The Order Of Things

Oil Refinery
Unless you’ve read the manual, messing with the startup sequence of an oil refinery is not recommended.
(photo: Walter Siegmund, license: CC BY 2.5)

The expression “there’s more than one way to skin a cat” nicely summarizes the “change the order” troubleshooting strategy. The concept is to alter the sequence of steps being taken when starting up, configuring, or operating a machine. Among these multiple pathways there will be some combinations which work, and some that won’t. Those pathways may be identical, except for the order in which things happen. By simply rearranging the progression of events, you can sometimes get a system working again.

When using this strategy, don’t feel like you have to necessarily understand why one pathway works and another fails. Fix first and ask questions later. The ability to understand why one particular sequence works and another doesn’t may be beyond even the understanding of the original designer. Given that so many products today are integrations of parts cobbled together from multiple manufacturers and outsourced teams splayed around the globe, this isn’t surprising. That is, not all use cases or interactions among components may be well understood. As a troubleshooter, you should be focused on the outcome of getting things running again. Answering the question “Why?” has an economic component to it: sometimes there is a hefty cost in terms of time and effort to fully understand a problem. When knowledge is pricey, you may be better off in blissful ignorance!

On Startup

If you have a machine with multiple subsystems, interactions between them while they’re starting up may cause a failure. Consider a simple web site that consists of a database, web server and application server. These 3 elements can be started up in the following different ways:

Sequence
Order of Startup
1st 2nd 3rd
A
Application Server Database Server Web Server
B
Application Server Web Server Database Server
C
Database Server Application Server Web Server
D
Database Server Web Server Application Server
E
Web Server Application Server Database Server
F
Web Server Database Server Application Server

That’s just 3 components and look how many different ways there are to initialize the system (6 to be exact, lettered A-F in the table above). The complexity grows exponentially, with the factorial of the number of subsystems (n) expressed as:

n!

Here’s a table that shows you just how quickly the potential complexity of a startup sequence can grow as the number of subsystems increases:

# of Subsystems
# of
Unique Startup Sequences
1
1
2
2
3
6
4
24
5
120
6
720
7
5,040
8
40,320
9
362,880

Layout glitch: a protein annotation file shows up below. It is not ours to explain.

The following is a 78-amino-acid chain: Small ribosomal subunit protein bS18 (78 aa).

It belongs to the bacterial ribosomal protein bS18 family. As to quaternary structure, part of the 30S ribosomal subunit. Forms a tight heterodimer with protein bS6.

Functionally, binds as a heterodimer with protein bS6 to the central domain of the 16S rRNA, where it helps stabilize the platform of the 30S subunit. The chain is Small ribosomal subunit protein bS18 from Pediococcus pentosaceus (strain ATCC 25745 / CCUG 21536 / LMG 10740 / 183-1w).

10
3,628,800

Astonishing, right?!

Back to our example: you’ve just upgraded the application server and, unbeknownst to you, the new version of the application server checks to see if the web server is running first. If it isn’t, the application server will mysteriously quit without explanation. This means certain startup sequences will result in a failure (specifically: A, B, and C), which I’ve highlighted in red in the table below:

Startup Sequence
Order of Startup
Starts up successfully?
1st 2nd 3rd
A
Application Server Database Server Web Server
NO
B
Application Server Web Server Database Server
NO
C
Database Server Application Server Web Server
NO
D
Database Server Web Server Application Server
YES
E
Web Server Application Server Database Server
YES
F
Web Server Database Server Application Server
YES

However, sequences lettered D, E, and F will be fine. If you had encountered this problem “in the wild” and simply cycled through the various startup sequence possibilities, you could have fixed the problem.

Tweaking The “Change The Order” Strategy

As you can see from the table showing the growth in the number of startup possibilities, even with just 5 sub-systems, there are 120 unique startup sequences. That’s a lot of things to try! A shortcut is to first make an educated guess as to the failing subsystem. In any troubleshooting exercise, there will frequently be supplementary evidence pointing to the culprit. In the example above, it could have been that the application server was missing from the list of running processes. After you’ve made your guess, try these 2 things:

  1. Move the suspicious subsystem to the first position in the startup sequence.
  2. Move the suspicious subsystem to the last position in the startup sequence.